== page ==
‘Africa must change conservation of its natural resources’

BY Wisdom Mdzungairi

Africa has converged in the resort town of Victoria Falls to launch the inaugural African Union-United Nations Wildlife Economy Summit which seeks to radically change the conservation of the continent’s nature-based economy.

The summit was jointly convened by the United Nations Environment Programme (UNEP) and the African Union.

President Emmerson Mnangagwa opened the summit yesterday. Other heads of State and Government who attended the event included Namibia’s Hage Geingob, Botswana President Mokweetsi Masisi and Zambia’s Edgar Lungu.

Angola was represented by Environment minister Paula Francesca.

The African Wildlife Economy Initiative is a new Africa-led vision of conservation that links the private sector with national authorities and local communities to design and finance conservation-compatible investments that deliver sustainable economic and ecological benefits to people and the environment.

Mnangagwa said while Zimbabwe subscribed to the founding principles of the Convention of International Trade in Endangered Species (Cites), the country was gravely concerned by the one-size-fits all approach, where banning of trade is creeping into the Cites decision-making processes.

He urged Cites to resist the temptation of being a “policing institution” and instead become a developmental one which promotes the intricate balance between conservation and sustainable utilisation of all wildlife resources.

The President also said Africa must benefit from businesses built on Africa’s natural landscapes and wildlife – including tourism, the harvesting of plants and natural products for food and cosmetics or medicines.

He added that conserved habitats drive local, regional and global environmental benefits.

Mnangagwa said the summit came at a time Zimbabwe was making concerted efforts to rejuvenate the tourism and hospitality industry so that it meaningfully contributed towards the attainment of the national vision to become a middle income economy by 2030.

Geingob added: “We should strengthen the governance systems to ensure communities benefit from their resources. Thriving wildlife resources have a tremendous potential to be instrumental in sustainable socio-economic development through associated wildlife oriented businesses such as eco-tourism, hunting and photographic safaris among other benefits.”

Masisi also pointed out that the summit could not have come at any better time, given that tourism in Botswana was growing tremendously while Lungu said southern Africa needed to move collectively to force a change of policy.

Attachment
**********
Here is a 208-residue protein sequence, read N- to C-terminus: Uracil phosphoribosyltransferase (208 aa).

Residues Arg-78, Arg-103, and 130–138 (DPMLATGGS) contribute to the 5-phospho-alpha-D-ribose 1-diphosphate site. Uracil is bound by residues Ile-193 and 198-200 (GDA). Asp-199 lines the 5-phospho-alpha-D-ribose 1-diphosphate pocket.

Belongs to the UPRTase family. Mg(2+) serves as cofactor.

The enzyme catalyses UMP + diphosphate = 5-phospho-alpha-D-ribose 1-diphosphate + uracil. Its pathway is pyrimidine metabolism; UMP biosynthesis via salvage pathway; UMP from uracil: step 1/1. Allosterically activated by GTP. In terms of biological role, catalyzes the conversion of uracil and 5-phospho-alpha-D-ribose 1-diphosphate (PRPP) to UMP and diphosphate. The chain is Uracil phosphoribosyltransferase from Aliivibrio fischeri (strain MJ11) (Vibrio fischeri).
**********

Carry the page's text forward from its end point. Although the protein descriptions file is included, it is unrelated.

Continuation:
A working paper released at the summit – showed that consumer spending on tourism, hospitality and recreation in Africa, estimated at $124 billion in 2015, is expected to reach $262 billion by 2030. But even as economies built on wildlife continue to grow, they must take into account economic, social and ecological sustainability.

Key to social sustainability is ensuring local communities are co-investors in the nature-based economy. The people living with nature must be at the centre of transactions, and communities must be treated as equal partners, with their own conservation and development aspirations similarly valued alongside important interventions to conserve species.

UNEP deputy executive director Joyce Msuya said: “To save wildlife and preserve livelihoods, we must ensure that wild spaces remain a legitimate and competitive land-use option. We must create a new and effective wildlife economy.”

AU commissioner for rural economy and agriculture Josefa Correia Sacko said Africa has made significant headway in protecting natural spaces and conserving wildlife and ecosystems. It is high time to boost economies through Africa-led public-private partnerships that place communities at the heart of investment, while taking into account the need to continue the conservation pathway.”

Environment minister Priscah Mupfumira said it was poignant that the diverse wildlife offers vast opportunities for economic and social development for the region, through sustainable use of wildlife assets, ecotourism and related ancillary services to protected areas.

“We are, therefore, united against illegal wildlife syndicates, which promote the poaching of our prized wildlife, posing a serious threat to the future of the wildlife sector,” Mupfumira said.

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